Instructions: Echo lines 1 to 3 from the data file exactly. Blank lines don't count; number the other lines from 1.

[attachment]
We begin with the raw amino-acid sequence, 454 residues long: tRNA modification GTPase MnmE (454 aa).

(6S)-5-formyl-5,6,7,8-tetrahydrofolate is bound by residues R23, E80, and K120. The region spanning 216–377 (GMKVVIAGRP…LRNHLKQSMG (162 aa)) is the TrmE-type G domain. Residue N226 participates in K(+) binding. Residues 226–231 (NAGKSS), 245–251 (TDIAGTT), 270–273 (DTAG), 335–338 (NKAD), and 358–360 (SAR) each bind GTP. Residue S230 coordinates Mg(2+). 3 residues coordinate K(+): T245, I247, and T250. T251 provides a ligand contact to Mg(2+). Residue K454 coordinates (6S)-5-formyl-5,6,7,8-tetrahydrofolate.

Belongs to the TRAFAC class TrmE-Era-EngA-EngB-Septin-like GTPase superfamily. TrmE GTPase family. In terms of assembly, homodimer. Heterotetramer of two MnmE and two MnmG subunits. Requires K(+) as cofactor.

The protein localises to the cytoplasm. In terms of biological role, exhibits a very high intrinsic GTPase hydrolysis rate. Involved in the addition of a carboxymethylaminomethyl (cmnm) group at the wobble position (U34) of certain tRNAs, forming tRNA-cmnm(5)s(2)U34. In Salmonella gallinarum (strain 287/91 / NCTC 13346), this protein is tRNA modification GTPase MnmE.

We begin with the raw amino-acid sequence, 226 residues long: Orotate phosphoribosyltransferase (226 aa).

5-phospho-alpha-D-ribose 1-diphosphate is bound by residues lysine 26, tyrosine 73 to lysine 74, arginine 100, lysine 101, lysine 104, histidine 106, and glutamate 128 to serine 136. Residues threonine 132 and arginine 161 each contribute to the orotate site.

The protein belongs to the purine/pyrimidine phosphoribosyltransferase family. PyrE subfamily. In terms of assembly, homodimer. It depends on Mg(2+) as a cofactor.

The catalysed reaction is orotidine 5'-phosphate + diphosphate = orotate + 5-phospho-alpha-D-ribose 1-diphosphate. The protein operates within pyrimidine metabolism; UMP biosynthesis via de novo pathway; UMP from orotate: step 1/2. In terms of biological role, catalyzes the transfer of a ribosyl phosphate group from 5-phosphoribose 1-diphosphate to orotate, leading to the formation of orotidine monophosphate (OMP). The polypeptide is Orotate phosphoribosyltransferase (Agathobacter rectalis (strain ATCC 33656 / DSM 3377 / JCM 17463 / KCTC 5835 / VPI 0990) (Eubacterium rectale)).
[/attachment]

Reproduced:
We begin with the raw amino-acid sequence, 454 residues long: tRNA modification GTPase MnmE (454 aa).

(6S)-5-formyl-5,6,7,8-tetrahydrofolate is bound by residues R23, E80, and K120. The region spanning 216–377 (GMKVVIAGRP…LRNHLKQSMG (162 aa)) is the TrmE-type G domain. Residue N226 participates in K(+) binding. Residues 226–231 (NAGKSS), 245–251 (TDIAGTT), 270–273 (DTAG), 335–338 (NKAD), and 358–360 (SAR) each bind GTP. Residue S230 coordinates Mg(2+). 3 residues coordinate K(+): T245, I247, and T250. T251 provides a ligand contact to Mg(2+). Residue K454 coordinates (6S)-5-formyl-5,6,7,8-tetrahydrofolate.

Belongs to the TRAFAC class TrmE-Era-EngA-EngB-Septin-like GTPase superfamily. TrmE GTPase family. In terms of assembly, homodimer. Heterotetramer of two MnmE and two MnmG subunits. Requires K(+) as cofactor.